Thursday, Dec. 09, 2010

Mad Men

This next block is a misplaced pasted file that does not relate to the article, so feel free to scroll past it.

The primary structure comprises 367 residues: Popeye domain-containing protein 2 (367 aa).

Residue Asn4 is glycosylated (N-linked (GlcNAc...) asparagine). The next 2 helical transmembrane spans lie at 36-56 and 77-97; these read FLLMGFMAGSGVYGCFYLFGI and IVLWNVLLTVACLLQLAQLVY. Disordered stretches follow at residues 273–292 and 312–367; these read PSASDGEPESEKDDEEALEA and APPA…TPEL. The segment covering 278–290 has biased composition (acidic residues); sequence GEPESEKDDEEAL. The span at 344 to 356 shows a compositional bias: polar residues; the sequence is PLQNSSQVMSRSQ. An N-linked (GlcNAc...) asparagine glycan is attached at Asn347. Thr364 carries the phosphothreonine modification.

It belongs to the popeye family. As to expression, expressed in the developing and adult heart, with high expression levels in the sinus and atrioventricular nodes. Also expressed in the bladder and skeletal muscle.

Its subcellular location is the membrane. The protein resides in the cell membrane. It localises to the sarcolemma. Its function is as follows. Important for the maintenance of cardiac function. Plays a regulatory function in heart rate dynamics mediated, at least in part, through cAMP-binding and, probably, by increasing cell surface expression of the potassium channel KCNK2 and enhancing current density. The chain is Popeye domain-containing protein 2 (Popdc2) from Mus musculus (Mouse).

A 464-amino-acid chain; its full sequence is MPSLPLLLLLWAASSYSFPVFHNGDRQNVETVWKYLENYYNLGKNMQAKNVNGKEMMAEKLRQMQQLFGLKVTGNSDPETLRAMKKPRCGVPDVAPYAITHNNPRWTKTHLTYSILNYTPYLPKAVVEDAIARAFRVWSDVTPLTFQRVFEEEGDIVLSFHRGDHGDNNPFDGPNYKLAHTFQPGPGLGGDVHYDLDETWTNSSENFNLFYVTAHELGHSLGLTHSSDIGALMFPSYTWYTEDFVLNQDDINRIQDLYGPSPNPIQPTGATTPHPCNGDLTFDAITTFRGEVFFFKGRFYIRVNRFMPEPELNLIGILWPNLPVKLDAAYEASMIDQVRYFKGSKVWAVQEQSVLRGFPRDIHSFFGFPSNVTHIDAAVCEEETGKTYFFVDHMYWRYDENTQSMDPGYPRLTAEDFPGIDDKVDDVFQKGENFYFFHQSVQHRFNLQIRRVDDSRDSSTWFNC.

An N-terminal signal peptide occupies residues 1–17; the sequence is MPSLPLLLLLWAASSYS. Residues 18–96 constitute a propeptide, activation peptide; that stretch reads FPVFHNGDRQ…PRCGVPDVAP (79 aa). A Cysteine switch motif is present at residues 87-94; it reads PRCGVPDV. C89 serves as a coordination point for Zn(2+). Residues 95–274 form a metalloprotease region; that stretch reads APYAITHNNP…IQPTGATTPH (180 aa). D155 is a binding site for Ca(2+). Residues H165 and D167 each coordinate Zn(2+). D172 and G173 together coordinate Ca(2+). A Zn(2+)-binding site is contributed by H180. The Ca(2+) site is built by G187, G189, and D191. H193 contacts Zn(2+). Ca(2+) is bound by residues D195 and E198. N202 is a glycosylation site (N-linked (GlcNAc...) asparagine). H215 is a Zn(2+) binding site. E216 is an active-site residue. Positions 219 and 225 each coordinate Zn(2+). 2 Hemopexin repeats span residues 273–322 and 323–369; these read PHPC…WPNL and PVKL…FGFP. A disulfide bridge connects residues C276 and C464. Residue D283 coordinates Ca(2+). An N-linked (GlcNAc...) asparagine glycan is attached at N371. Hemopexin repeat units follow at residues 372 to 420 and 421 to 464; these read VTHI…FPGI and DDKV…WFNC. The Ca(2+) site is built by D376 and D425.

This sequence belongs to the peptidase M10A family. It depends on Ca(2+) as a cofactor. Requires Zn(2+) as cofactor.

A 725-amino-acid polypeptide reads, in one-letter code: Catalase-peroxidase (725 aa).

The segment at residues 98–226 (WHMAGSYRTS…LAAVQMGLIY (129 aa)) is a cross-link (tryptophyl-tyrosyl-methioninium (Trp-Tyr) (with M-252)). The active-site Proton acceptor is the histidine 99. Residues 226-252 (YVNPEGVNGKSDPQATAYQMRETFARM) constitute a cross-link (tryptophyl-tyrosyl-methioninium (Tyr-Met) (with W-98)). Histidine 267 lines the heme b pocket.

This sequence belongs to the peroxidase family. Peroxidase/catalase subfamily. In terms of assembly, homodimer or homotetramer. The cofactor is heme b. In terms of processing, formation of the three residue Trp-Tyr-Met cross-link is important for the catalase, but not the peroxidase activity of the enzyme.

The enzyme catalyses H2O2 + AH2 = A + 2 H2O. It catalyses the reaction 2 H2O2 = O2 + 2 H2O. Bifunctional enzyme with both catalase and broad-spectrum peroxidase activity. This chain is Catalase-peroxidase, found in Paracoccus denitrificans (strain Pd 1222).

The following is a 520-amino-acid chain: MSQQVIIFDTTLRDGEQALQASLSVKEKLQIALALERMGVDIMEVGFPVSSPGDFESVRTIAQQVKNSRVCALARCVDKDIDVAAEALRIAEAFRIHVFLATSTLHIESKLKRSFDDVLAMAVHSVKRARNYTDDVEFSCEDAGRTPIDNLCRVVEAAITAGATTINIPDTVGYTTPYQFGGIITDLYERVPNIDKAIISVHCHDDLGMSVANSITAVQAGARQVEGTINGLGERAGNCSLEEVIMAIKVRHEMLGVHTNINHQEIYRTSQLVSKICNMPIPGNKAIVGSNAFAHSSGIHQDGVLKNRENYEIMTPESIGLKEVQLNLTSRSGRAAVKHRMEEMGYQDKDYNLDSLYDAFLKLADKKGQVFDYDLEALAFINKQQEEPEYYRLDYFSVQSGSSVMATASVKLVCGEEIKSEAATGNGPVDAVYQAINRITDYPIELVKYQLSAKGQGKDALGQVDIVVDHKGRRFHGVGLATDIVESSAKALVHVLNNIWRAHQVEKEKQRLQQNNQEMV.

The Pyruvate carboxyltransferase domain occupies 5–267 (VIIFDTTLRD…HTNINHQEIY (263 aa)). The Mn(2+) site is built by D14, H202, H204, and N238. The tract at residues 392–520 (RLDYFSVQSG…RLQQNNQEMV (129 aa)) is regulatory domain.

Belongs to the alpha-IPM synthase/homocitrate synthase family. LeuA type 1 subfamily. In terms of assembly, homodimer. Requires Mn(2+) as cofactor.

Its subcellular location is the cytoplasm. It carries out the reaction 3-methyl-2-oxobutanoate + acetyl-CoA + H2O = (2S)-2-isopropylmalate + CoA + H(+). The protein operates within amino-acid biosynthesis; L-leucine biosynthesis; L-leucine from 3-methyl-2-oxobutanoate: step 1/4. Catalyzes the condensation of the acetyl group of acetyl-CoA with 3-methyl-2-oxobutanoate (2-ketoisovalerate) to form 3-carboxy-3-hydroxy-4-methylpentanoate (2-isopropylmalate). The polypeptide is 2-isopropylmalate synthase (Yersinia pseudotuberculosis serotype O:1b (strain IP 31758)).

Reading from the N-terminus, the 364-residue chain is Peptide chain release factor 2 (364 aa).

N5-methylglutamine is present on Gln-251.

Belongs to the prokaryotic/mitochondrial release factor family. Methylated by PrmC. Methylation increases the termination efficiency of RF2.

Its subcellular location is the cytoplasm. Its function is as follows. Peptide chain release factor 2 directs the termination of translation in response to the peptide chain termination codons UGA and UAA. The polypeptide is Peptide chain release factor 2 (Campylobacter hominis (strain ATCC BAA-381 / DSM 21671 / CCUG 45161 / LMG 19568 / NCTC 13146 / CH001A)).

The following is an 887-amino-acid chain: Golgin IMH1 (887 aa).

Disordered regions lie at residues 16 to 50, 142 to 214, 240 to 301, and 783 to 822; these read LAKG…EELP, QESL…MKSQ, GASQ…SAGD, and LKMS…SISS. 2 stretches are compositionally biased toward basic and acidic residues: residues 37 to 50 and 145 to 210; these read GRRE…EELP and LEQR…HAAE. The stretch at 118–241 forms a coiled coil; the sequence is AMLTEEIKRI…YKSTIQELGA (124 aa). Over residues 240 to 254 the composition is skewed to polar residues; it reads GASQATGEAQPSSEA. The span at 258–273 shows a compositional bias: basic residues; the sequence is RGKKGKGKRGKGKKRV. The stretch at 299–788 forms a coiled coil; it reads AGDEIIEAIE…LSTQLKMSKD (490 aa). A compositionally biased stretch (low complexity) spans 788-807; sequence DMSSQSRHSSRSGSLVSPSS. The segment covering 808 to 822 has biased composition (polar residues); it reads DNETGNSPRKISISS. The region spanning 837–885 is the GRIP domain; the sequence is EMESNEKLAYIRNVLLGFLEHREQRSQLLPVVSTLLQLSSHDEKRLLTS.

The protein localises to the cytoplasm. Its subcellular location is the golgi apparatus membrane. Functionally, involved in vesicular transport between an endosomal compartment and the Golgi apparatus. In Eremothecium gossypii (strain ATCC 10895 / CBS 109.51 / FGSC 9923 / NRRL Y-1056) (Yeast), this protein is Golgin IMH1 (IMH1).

The '60s reached their midpoint in Season 4, but TV's psychologically acute advertising drama still had that swing. Don Draper and company relaunched their business in the sleek new offices of Sterling Cooper Draper Pryce, giving Mad Men's office-politics stories new verve. And the new business — snazzy on the outside but financially struggling — served as an analogy for the show's recurring theme: the disconnect between surface appearances and inner reality. As Draper dealt with the messy aftermath of his and Betty's divorce, the season brought him to an alcohol- and doubt-fueled nadir — and showcased Jon Hamm's best work yet. As the season ended, Don moved toward new beginnings, getting a handle on his business problems and getting engaged again. Is he truly changing or just finding a new way to fool himself? We'll have to see: the '60s are only halfway over. (AMC)